At the owners’ request Utria changed part of the internal layout of the house so that what was originally designed as parking garages on the east side of the house was converted to a self contained guest wing overlooking the swimming pool, with en suite bathroom. The pool, now in front of the house, was planned to be at the back of the house where the current garages and parking spaces are. Where the garages are now was originally designed as another lounge with the master bedroom above. What was intended to be the master bedroom is now their son’s room with a private bathroom and covered balcony. Utria opened up the front of the house more adding large sliding aluminium doors and windows.
He also extended the front verandah or deck area so that it runs almost the full width of the house and looks over the pool deck which is set a few feet lower down the sloping front garden. He also added the triangular shaped balcony which leads off the master suite upstairs and looms over the verandah like the prow of a ship. Upstairs there’s the son’s room, the master suite, two additional bedrooms that share a bathroom, as well a smaller lounge entertainment area and even space for a home gym set up. The upstairs lounge area is dominated by the spiral staircase which has a central circular column rising up through the centre and topped with a spherical light. There’s another square skylight over the lounge. Unlike the ground floor where most of the floors are ceramic tiles, the upstairs is mostly carpeted (except for the open plan lounge) keeping it warmer in winter and giving it a softer feel.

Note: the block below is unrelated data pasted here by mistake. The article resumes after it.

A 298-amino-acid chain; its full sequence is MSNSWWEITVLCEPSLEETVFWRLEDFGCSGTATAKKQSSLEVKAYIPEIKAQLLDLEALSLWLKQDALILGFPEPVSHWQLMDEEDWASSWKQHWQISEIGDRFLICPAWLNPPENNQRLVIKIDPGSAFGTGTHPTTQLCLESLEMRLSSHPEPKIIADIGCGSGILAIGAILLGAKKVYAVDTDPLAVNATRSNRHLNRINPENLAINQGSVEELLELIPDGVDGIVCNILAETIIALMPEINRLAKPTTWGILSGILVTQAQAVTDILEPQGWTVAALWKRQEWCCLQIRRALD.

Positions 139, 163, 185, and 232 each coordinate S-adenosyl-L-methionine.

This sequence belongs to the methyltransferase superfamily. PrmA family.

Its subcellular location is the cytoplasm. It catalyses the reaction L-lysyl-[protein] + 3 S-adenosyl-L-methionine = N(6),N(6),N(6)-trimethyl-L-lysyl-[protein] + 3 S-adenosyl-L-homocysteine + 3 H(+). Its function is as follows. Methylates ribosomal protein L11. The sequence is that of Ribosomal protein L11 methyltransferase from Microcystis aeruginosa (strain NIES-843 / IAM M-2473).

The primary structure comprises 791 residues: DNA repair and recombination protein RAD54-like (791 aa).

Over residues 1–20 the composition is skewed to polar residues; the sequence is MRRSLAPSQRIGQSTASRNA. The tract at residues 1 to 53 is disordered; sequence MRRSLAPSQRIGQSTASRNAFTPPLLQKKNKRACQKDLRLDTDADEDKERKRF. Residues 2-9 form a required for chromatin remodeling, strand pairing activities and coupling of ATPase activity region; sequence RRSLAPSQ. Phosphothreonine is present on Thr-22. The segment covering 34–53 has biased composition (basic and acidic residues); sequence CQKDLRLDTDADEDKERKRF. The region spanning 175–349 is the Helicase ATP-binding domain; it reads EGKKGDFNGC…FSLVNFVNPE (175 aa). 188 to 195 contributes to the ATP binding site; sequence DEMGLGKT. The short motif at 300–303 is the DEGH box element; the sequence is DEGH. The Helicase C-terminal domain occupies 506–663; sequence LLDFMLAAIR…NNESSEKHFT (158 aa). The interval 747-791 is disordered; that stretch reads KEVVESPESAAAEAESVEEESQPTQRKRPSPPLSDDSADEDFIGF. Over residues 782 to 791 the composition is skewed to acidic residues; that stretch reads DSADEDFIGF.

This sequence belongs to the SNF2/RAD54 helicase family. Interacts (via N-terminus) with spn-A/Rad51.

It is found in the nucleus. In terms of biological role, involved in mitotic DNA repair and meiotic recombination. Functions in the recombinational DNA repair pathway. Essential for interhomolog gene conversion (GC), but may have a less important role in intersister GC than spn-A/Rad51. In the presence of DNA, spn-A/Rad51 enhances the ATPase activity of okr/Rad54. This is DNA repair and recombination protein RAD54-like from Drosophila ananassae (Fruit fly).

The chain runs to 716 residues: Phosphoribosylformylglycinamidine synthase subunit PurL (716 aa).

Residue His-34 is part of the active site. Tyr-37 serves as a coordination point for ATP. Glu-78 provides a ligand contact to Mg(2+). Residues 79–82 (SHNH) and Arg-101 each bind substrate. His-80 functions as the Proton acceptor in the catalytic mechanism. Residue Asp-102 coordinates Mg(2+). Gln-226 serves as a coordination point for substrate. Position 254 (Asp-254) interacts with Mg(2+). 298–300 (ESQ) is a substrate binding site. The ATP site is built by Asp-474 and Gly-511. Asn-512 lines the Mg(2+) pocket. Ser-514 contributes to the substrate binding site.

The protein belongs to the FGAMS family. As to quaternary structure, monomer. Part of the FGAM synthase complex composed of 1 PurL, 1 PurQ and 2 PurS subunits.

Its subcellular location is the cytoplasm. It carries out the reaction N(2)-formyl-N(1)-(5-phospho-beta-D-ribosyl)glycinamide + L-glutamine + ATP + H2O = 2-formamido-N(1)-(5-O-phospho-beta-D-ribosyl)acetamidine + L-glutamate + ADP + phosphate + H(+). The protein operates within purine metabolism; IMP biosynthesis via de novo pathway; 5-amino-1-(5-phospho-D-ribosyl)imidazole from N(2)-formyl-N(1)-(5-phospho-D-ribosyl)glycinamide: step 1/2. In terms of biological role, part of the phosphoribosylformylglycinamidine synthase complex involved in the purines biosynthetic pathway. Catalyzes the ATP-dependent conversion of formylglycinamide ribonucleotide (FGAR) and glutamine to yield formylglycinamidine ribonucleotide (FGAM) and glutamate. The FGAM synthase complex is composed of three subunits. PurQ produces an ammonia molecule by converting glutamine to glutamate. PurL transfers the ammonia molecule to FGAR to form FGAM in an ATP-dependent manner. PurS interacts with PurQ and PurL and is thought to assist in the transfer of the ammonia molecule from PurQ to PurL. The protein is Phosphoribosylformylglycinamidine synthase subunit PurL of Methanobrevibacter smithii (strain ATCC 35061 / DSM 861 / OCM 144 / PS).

Liz Howes from Howes and Homes was recently consulted to give the home an update. Although built nearly 20 years ago the home is still structurally strikingly modern but the exterior colour scheme of neutral beiges and creams had become a little dated. Howes and Homes repainted the whole exterior – including the boundary walls – in more contemporary shades of greys and blues, which also serve to highlight some of the architectural features like the pillars and the balcony railings. Part of the deck around the pool had collapsed caused a tree falling onto it so Howes and Homes repaired pool surround. Inside the house parts of the downstairs were refreshed and repainted while most of the upstairs was repainted and a new ceiling and new lights were installed in the lounge space.
Two upstairs bathrooms were renovated with new fittings – baths, showers and tiles – but the master en suite bathroom was totally transformed. There had previously been a rather awkward passageway to the bathroom which was totally demolished. In its place now is a sliding door of wood and frosted glass, designed by the owner and made up by Howes and Homes’ carpenter. There’s a small modesty wall concealing the toilet and bidet but the rest of the bathroom is spacious and airy and three new windows were added to make the room much lighter. There’s a huge glass shower cubicle and a free standing oval bath as well as double vanity basins set into a black granite counter top. Pale tiles and plain white walls give the new bathroom a luxury spa look. No doubt this stunning home will still be a shining example of great modern design for at least another 20 more years.
Text by Michael Nott
Photography by Michele Fortmann